Editorial: UPMC’s duplicitous behavior is immoral

By The Pitt News Editorial Board

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The mega health care system, UPMC, is in the news again, not for any reason that touts its health services, but rather, for one that advances the narrative that the company pays no regard to its employees.

Earlier this week, attorneys for UPMC continued their efforts to dismiss the city’s lawsuit against the company, challenging its tax-exempt charity status. They once again reiterated that UPMC is a parent company that oversees 44 subsidiaries. Shockingly enough, UPMC has continued to claim that it has no employees.

This statement comes in light of the suit the city of Pittsburgh has filed against UPMC, questioning its current tax-exempt status and mandating payment on payroll taxes. The city sued the health care giant to collect $20 million a year in payroll and property taxes, according to the Pittsburgh Tribune-Review.

Last month, UPMC initially asserted that it had no employees, citing its subsidiaries as the primary employers.

“The city of Pittsburgh has not, and cannot, identify a single person who is employed by or on the payroll of UPMC, the parent holding company,” said the health care conglomerate in its most recent filing.

Currently, the UPMC website touts that it is Pennsylvania’s largest employer, with more than 55,000 employees.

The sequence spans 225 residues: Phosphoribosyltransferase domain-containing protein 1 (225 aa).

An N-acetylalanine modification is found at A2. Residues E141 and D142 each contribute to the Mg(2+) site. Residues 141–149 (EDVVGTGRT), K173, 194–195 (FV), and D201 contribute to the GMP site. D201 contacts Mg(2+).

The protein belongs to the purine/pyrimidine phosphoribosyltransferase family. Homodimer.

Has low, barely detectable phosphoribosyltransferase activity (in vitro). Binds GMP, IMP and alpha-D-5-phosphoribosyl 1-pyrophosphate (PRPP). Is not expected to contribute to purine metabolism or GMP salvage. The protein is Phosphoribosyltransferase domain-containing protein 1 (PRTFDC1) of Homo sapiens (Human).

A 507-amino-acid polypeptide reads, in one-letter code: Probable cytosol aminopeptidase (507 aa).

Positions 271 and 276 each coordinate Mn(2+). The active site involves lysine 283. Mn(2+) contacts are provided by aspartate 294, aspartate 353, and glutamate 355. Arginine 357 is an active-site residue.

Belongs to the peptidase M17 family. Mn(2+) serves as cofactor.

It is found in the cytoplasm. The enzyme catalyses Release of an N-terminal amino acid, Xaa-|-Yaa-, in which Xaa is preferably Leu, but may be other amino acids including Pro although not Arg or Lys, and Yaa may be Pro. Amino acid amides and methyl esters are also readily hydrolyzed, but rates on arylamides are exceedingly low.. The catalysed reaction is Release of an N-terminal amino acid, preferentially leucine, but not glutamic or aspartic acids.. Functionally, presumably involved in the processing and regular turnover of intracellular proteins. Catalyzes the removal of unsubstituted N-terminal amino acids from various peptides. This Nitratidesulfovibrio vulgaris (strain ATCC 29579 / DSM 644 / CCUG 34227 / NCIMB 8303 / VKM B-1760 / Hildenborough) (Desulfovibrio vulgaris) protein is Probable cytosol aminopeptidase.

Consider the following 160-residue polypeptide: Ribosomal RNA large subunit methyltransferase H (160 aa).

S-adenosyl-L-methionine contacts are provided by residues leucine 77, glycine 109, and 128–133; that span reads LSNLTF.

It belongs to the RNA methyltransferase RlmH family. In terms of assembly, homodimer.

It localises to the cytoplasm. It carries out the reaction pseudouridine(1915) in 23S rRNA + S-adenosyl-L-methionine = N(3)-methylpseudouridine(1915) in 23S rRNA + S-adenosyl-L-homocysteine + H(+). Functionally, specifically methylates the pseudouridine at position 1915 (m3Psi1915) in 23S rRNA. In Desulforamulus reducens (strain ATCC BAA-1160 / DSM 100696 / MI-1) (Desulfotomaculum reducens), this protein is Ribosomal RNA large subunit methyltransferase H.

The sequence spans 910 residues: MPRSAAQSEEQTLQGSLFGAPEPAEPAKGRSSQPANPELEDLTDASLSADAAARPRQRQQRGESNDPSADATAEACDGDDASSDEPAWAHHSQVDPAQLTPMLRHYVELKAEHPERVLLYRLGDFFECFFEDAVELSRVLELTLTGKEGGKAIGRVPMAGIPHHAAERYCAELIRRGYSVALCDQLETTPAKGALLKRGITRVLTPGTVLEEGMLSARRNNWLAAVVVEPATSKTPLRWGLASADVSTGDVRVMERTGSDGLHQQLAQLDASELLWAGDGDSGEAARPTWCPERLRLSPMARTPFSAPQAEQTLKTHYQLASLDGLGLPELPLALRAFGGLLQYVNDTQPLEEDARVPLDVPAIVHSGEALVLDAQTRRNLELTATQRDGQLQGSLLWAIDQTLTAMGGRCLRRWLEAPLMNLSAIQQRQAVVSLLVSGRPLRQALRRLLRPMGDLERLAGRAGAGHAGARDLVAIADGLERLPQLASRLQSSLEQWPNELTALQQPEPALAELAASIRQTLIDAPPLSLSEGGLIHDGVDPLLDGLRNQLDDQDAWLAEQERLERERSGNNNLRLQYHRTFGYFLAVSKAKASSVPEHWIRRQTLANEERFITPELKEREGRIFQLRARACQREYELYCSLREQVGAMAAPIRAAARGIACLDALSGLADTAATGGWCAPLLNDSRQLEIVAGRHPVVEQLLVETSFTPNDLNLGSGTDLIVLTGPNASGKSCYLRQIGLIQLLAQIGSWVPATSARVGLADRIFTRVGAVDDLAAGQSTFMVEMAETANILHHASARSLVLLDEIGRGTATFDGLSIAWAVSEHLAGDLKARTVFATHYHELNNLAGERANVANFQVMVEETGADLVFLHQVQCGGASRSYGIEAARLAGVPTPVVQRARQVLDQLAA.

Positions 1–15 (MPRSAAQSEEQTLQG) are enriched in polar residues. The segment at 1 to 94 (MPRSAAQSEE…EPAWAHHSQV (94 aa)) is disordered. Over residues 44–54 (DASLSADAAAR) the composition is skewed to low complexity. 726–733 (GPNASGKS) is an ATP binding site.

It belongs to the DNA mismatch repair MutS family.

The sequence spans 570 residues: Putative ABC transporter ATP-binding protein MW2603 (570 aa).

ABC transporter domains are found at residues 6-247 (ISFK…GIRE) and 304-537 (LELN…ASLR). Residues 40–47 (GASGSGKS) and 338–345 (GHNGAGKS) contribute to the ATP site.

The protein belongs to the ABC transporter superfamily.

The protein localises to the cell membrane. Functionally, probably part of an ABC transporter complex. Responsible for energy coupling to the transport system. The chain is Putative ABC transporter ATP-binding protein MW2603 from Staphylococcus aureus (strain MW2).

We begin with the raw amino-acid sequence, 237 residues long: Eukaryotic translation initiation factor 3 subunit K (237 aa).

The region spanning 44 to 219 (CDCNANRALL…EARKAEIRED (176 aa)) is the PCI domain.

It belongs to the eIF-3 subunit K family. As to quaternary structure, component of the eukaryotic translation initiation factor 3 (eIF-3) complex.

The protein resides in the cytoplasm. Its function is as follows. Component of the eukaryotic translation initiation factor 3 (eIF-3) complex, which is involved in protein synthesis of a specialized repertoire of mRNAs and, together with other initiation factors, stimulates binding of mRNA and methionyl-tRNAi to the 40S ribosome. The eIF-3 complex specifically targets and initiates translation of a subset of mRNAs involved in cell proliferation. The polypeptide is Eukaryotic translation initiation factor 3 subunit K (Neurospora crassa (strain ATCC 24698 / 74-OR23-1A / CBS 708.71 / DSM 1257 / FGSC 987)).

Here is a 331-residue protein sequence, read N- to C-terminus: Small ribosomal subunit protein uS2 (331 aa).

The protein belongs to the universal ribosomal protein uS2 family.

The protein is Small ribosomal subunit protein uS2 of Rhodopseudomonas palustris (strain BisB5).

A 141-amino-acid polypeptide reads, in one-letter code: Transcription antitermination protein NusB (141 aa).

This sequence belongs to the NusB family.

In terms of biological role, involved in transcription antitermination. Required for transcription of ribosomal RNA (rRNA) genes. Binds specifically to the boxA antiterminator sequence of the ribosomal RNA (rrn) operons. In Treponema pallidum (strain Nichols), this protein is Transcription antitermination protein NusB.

UPMC’s actions to declare nonprofit status, along with having zero employees, undermines the state’s largest health care provider, defining it with a sense of duplicity that is entirely immoral.

“UPMC’s public statements about its status as an employer are not mere shorthand for some other kind of relationship, but are reflective of a de facto employer-employee relationship between UPMC and every individual who works for the system,” the city argued in its complaint against the health care conglomerate.

As the city suggests, there is clear evidence that UPMC, as a parent company, previously presented itself as having employees: its IRS filings, 2012 annual report and website all include language indicating that the hospital system clearly considers itself as an employer to thousands.

Attorneys representing UPMC have noted that all employees receive tax documents and forms from the UPMC subsidiaries they are employed by, not from the parent company.

Yet, this seems to be irrelevant because UPMC chooses to be an employer only when it sees fit. While the company boasts of its employment, it denies even having an employee. UPMC cannot pick and choose, and deciding to claim that it doesn’t employ anyone is both embarrassing and contradictory. 

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